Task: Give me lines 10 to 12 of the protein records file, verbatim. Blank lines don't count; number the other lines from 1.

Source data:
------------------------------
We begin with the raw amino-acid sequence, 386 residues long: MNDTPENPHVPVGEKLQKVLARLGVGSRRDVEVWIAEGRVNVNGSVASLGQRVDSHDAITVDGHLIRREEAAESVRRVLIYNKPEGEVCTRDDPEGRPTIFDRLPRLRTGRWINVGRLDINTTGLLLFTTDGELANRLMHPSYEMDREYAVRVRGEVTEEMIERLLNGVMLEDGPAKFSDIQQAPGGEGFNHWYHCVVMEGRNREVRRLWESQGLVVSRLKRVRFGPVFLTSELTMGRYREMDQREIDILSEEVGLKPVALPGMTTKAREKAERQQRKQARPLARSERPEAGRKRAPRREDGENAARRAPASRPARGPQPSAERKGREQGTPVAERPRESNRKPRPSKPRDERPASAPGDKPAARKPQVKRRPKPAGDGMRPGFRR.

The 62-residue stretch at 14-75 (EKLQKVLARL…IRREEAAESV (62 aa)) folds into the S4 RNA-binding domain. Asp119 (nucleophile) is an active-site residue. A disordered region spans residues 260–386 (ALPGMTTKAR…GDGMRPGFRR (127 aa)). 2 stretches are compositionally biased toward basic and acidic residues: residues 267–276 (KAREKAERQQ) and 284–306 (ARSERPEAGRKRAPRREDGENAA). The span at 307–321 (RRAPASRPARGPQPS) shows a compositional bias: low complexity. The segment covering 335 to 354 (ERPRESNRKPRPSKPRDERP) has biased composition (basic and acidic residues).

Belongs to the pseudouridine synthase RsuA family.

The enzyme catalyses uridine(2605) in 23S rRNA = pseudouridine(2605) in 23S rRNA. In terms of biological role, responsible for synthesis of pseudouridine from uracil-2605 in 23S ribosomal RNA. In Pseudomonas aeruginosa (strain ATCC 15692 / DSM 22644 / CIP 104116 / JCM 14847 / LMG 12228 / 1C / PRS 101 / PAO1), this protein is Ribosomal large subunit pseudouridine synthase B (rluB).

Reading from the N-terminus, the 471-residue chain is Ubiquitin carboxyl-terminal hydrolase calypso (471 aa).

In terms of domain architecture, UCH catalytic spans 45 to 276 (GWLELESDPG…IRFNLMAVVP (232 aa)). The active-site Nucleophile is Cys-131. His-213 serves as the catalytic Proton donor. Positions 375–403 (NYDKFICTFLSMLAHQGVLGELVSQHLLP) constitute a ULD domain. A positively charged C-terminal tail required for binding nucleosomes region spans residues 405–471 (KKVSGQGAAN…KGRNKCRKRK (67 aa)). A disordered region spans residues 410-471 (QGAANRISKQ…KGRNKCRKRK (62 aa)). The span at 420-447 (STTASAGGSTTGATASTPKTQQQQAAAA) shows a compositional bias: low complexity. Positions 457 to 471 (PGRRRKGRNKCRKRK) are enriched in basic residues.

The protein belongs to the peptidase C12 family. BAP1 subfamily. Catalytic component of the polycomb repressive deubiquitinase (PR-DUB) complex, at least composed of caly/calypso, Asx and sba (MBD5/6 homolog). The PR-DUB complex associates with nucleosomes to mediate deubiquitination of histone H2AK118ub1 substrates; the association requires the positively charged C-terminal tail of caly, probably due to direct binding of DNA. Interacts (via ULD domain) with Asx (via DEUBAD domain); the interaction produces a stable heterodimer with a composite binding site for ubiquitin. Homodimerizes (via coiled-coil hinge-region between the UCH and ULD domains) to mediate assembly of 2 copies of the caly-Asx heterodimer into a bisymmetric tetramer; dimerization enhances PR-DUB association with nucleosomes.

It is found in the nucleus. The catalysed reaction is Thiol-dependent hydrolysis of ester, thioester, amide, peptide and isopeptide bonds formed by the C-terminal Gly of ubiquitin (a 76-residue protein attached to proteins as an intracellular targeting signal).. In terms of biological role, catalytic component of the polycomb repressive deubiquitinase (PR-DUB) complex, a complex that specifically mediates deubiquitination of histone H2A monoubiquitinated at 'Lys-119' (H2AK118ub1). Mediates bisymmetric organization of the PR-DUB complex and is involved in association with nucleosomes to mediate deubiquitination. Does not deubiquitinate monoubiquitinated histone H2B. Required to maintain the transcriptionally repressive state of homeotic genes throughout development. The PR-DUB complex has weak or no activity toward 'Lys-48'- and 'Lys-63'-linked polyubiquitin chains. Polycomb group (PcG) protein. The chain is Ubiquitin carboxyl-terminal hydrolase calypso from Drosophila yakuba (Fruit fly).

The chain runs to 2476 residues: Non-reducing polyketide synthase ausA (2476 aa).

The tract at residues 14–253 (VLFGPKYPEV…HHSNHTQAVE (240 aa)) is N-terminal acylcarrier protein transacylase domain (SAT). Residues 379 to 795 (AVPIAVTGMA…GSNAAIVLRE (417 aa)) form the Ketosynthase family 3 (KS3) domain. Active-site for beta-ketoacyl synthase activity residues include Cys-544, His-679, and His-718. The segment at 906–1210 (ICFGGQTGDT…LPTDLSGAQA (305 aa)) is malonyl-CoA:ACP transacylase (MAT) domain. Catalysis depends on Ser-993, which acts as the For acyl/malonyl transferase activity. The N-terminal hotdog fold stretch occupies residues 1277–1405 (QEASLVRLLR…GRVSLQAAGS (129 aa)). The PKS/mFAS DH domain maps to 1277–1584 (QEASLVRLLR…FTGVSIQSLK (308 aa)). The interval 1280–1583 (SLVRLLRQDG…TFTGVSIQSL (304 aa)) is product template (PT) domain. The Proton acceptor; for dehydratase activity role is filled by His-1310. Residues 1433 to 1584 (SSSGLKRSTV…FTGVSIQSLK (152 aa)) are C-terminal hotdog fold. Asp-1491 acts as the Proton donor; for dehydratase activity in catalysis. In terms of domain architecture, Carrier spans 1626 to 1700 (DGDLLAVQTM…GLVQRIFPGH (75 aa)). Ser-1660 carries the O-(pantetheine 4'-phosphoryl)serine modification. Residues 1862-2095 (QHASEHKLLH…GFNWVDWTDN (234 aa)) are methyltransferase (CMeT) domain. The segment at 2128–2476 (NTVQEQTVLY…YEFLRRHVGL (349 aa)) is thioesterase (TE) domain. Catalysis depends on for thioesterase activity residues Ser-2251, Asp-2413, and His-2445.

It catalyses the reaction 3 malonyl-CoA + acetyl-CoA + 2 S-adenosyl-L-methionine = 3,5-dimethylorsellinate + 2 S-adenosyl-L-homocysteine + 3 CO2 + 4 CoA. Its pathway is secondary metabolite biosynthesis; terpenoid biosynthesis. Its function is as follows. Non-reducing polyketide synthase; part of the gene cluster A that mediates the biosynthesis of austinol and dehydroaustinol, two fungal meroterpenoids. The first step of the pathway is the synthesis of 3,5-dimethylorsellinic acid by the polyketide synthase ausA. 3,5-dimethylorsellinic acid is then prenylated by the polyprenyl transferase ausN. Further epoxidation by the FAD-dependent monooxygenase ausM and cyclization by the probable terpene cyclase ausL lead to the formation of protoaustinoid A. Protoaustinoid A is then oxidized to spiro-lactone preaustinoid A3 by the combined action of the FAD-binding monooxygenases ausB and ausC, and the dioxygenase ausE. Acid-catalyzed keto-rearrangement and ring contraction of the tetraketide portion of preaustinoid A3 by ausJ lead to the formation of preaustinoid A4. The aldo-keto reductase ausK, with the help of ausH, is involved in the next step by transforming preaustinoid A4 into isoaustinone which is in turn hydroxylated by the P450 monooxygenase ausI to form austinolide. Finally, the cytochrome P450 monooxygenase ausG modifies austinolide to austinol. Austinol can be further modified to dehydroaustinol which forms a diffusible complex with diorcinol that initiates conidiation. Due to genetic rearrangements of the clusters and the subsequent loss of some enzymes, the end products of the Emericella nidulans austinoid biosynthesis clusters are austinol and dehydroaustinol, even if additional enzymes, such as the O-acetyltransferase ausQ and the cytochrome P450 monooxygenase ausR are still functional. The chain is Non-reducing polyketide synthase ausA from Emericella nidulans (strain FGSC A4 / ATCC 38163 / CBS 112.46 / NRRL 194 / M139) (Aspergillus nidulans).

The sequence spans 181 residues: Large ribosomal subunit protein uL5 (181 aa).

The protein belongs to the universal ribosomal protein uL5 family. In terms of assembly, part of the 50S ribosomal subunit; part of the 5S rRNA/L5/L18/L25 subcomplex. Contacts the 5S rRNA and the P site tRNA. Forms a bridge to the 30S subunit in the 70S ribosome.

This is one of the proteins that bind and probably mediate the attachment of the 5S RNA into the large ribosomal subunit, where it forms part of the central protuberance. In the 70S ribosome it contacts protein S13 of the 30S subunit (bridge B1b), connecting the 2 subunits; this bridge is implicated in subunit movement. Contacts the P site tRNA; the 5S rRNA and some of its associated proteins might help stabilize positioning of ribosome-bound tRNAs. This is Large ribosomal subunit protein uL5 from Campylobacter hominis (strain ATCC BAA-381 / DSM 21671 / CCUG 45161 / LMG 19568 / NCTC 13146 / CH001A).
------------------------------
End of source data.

The tract at residues 14–253 (VLFGPKYPEV…HHSNHTQAVE (240 aa)) is N-terminal acylcarrier protein transacylase domain (SAT). Residues 379 to 795 (AVPIAVTGMA…GSNAAIVLRE (417 aa)) form the Ketosynthase family 3 (KS3) domain. Active-site for beta-ketoacyl synthase activity residues include Cys-544, His-679, and His-718. The segment at 906–1210 (ICFGGQTGDT…LPTDLSGAQA (305 aa)) is malonyl-CoA:ACP transacylase (MAT) domain. Catalysis depends on Ser-993, which acts as the For acyl/malonyl transferase activity. The N-terminal hotdog fold stretch occupies residues 1277–1405 (QEASLVRLLR…GRVSLQAAGS (129 aa)). The PKS/mFAS DH domain maps to 1277–1584 (QEASLVRLLR…FTGVSIQSLK (308 aa)). The interval 1280–1583 (SLVRLLRQDG…TFTGVSIQSL (304 aa)) is product template (PT) domain. The Proton acceptor; for dehydratase activity role is filled by His-1310. Residues 1433 to 1584 (SSSGLKRSTV…FTGVSIQSLK (152 aa)) are C-terminal hotdog fold. Asp-1491 acts as the Proton donor; for dehydratase activity in catalysis. In terms of domain architecture, Carrier spans 1626 to 1700 (DGDLLAVQTM…GLVQRIFPGH (75 aa)). Ser-1660 carries the O-(pantetheine 4'-phosphoryl)serine modification. Residues 1862-2095 (QHASEHKLLH…GFNWVDWTDN (234 aa)) are methyltransferase (CMeT) domain. The segment at 2128–2476 (NTVQEQTVLY…YEFLRRHVGL (349 aa)) is thioesterase (TE) domain. Catalysis depends on for thioesterase activity residues Ser-2251, Asp-2413, and His-2445.

It catalyses the reaction 3 malonyl-CoA + acetyl-CoA + 2 S-adenosyl-L-methionine = 3,5-dimethylorsellinate + 2 S-adenosyl-L-homocysteine + 3 CO2 + 4 CoA. Its pathway is secondary metabolite biosynthesis; terpenoid biosynthesis. Its function is as follows. Non-reducing polyketide synthase; part of the gene cluster A that mediates the biosynthesis of austinol and dehydroaustinol, two fungal meroterpenoids. The first step of the pathway is the synthesis of 3,5-dimethylorsellinic acid by the polyketide synthase ausA. 3,5-dimethylorsellinic acid is then prenylated by the polyprenyl transferase ausN. Further epoxidation by the FAD-dependent monooxygenase ausM and cyclization by the probable terpene cyclase ausL lead to the formation of protoaustinoid A. Protoaustinoid A is then oxidized to spiro-lactone preaustinoid A3 by the combined action of the FAD-binding monooxygenases ausB and ausC, and the dioxygenase ausE. Acid-catalyzed keto-rearrangement and ring contraction of the tetraketide portion of preaustinoid A3 by ausJ lead to the formation of preaustinoid A4. The aldo-keto reductase ausK, with the help of ausH, is involved in the next step by transforming preaustinoid A4 into isoaustinone which is in turn hydroxylated by the P450 monooxygenase ausI to form austinolide. Finally, the cytochrome P450 monooxygenase ausG modifies austinolide to austinol. Austinol can be further modified to dehydroaustinol which forms a diffusible complex with diorcinol that initiates conidiation. Due to genetic rearrangements of the clusters and the subsequent loss of some enzymes, the end products of the Emericella nidulans austinoid biosynthesis clusters are austinol and dehydroaustinol, even if additional enzymes, such as the O-acetyltransferase ausQ and the cytochrome P450 monooxygenase ausR are still functional. The chain is Non-reducing polyketide synthase ausA from Emericella nidulans (strain FGSC A4 / ATCC 38163 / CBS 112.46 / NRRL 194 / M139) (Aspergillus nidulans).

The sequence spans 181 residues: Large ribosomal subunit protein uL5 (181 aa).